What is Zoloft?

Zoloft is the brand-name version of the generic drug sertraline. The FDA approved it in 1991. It comes in two forms: an oral tablet (25 mg, 50 mg, and 100 mg) and an oral liquid solution (20 mg/mL). Zoloft is usually taken once a day (Pfizer, 2016).

What is Prozac?

Prozac was approved by the FDA in 1987 and is the brand name of the generic drug fluoxetine. The brand-name Prozac only comes in capsules (10 mg, 20 mg, and 40 mg), but its generic form, fluoxetine, also comes in tablets (10 mg, 20 mg, and 60 mg) and an oral liquid solution (20 mg/5 mL). Prozac is usually taken once a day (Eli Lilly, 2020).

Fluoxetine is also available as a 90-mg delayed-release capsule that’s taken once per week. This option is unique because fluoxetine’s effects last longer in the body compared to other SSRIs, and the delayed-release capsule is designed for once-a-week dosing. The brand version, Prozac Weekly, is no longer available. But, the generic version may be a good option for you if you see some improvement with daily Prozac but have trouble remembering to take it every day.

Conditions treated with Zoloft vs. Prozac

While Zoloft and Prozac are similar medications, they treat a slightly different list of conditions.

 Zoloft uses

Zoloft’s FDA-approved uses in adults (and children when age is specified) include (Pfizer, 2016):

Off-label (not FDA-approved) uses for Zoloft include (Singh, 2020):

Prozac uses

Prozac’s FDA-approved uses in adults (and children when age is specified) include (Eli Lilly, 2020):

  • Major depressive disorder (MDD) (age 8 years and older)
  • Obsessive-compulsive disorder (OCD) (age 7 years and older)
  • Bulimia nervosa
  • Panic disorder (PD), with or without agoraphobia (fear of leaving home or entering open or crowded places)

When Prozac is combined with olanzapine (brand name of the combined product: Symbyax), it’s also FDA-approved for:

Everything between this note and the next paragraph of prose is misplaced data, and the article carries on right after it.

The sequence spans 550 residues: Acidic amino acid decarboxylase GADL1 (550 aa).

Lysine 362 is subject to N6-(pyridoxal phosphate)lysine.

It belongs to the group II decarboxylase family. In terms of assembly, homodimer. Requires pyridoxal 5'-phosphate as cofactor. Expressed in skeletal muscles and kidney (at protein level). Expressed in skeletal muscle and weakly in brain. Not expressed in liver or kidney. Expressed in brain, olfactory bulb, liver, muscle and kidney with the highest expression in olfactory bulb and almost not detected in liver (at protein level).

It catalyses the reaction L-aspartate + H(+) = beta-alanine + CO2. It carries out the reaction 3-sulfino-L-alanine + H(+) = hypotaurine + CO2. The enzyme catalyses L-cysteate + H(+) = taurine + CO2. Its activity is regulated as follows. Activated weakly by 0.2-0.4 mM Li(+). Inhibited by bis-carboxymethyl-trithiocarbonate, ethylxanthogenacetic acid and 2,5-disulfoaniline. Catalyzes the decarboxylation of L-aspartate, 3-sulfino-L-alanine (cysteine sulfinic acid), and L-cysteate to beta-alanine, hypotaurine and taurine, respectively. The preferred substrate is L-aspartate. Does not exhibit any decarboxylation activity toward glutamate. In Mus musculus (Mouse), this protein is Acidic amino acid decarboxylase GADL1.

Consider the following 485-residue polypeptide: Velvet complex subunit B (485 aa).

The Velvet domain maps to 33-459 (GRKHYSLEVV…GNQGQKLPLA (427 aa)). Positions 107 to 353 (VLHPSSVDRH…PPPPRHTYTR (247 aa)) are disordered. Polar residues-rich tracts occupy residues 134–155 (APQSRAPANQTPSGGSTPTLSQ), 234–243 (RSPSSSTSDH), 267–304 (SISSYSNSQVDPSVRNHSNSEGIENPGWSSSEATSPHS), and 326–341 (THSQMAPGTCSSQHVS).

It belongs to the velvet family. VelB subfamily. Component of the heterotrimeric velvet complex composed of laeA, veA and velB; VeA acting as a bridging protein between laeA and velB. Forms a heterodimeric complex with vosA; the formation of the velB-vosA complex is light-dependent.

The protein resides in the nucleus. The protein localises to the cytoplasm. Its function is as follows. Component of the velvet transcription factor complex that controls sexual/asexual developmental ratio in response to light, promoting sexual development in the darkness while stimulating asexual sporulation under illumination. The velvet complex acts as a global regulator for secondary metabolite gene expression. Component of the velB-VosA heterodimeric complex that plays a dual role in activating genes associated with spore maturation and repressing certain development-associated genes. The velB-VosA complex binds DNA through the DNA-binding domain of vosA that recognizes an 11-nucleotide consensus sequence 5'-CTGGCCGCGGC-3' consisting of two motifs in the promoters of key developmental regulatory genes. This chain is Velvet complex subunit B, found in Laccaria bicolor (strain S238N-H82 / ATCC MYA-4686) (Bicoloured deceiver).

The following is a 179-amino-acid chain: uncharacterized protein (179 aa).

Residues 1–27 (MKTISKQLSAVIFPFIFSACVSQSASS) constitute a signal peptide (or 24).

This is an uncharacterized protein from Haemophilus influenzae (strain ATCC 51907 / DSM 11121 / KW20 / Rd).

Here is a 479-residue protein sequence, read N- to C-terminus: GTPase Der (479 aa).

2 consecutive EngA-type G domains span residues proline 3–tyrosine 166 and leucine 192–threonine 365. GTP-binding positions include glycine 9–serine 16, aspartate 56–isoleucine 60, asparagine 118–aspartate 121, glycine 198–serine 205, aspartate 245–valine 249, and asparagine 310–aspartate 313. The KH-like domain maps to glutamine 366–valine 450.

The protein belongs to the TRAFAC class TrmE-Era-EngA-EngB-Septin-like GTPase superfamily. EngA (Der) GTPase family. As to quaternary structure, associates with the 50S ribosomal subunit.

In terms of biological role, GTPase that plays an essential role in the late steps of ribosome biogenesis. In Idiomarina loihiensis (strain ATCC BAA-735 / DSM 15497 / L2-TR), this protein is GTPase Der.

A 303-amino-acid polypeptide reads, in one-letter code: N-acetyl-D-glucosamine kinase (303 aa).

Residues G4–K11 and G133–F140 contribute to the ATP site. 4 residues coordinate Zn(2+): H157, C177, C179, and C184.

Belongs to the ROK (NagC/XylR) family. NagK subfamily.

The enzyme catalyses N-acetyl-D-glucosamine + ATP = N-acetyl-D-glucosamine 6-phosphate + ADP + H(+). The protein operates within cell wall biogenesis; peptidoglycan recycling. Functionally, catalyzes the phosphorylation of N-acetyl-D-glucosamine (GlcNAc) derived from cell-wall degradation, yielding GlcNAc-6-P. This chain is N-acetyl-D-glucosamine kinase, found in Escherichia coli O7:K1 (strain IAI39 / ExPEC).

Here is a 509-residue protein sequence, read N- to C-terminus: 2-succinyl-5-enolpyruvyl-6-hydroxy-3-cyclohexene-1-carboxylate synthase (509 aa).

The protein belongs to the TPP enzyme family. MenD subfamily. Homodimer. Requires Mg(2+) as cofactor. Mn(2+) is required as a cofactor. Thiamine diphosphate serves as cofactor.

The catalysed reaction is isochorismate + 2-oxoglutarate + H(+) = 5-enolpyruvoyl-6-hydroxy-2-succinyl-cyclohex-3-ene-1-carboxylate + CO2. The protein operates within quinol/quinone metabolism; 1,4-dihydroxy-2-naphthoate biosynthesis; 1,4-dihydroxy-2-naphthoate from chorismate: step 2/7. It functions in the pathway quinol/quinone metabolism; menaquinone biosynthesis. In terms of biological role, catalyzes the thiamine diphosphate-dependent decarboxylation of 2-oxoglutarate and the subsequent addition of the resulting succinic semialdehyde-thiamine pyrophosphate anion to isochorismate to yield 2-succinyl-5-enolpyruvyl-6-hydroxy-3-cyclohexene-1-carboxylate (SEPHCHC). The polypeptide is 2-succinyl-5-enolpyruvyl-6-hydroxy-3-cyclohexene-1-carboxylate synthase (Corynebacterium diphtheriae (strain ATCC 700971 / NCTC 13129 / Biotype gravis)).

Off label (not FDA-approved) uses include (Sohel, 2020; Haque, 2020; Stone, 2003):

  • Social anxiety disorder
  • Post-traumatic stress disorder
  • Borderline personality disorder
  • Migraine headache prevention
  • Premature ejaculation
  • Selective mutism, an inability to talk in certain places or situations
  • Raynaud’s phenomenon, a condition in which the blood vessels in your fingers and toes become narrow in response to cold or stress, causing attacks of numbness and pain 

Side effects

As with all medications, Zoloft and Prozac can cause side effects. To help your body adjust to taking the medication and minimize side effects, your healthcare provider may recommend starting with a lower dose for the first week or so of treatment. 

Many of the common side effects of Zoloft and Prozac, such as nausea or reduced appetite, go away after the first few weeks of treatment. If your healthcare provider increases your dose, some side effects may come back temporarily. 

The lists below include the most common side effects of Prozac and Zoloft, respectively. They’re considered “most common” because they were reported most frequently in clinical studies of the drug (in at least 5% of participants who took the drug and twice the frequency reported in participants who took a placebo). These lists do not include all of the possible side effects, and not everyone who takes Prozac or Zoloft experiences side effects.